Publisher: Oxford University Press
Publication Date: March 22, 2018
Binding: Kobo eBook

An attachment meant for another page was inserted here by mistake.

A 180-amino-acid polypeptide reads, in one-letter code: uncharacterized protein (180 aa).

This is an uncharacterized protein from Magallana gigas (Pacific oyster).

Evaluations of a defendant's competence to stand trial (CST) are probably the most frequently performed forensic evaluations, with estimates in the United States ranging from 60,000 to 70,000 annually. In order for CST evaluations to be considered thorough and accurate, examiners must assess for possible lack of cooperation, feigning, or malingering - the intentional production or gross exaggeration of false or grossly exaggerated physical or psychiatric symptoms, motivated by external incentives. Yet, there are accounts that CST examiners often do not assess for negative response bias, and even if they do nevertheless fail to identify a considerable number of examinees that do feign. Assessing Negative Response Bias in Competency to Stand Trial Evaluations provides readers with a comprehensive guide to assessing whether a defendant has feigned mental impairment during a competency to stand trial evaluation, or simply did not put forth his/her best effort. This book reviews the literature on assessing feigning and negative response bias, with particular focus on issues, tests, and data relevant to CST evaluations, and examines proposed criteria and statistical methods of determining and classifying assessment results. It introduces readers to aspects of the vibrant neuropsychological response style literature, an area many forensic psychologists appear to have overlooked. Additionally, it offers recommendations for research and policy regarding the parameters of CST assessment.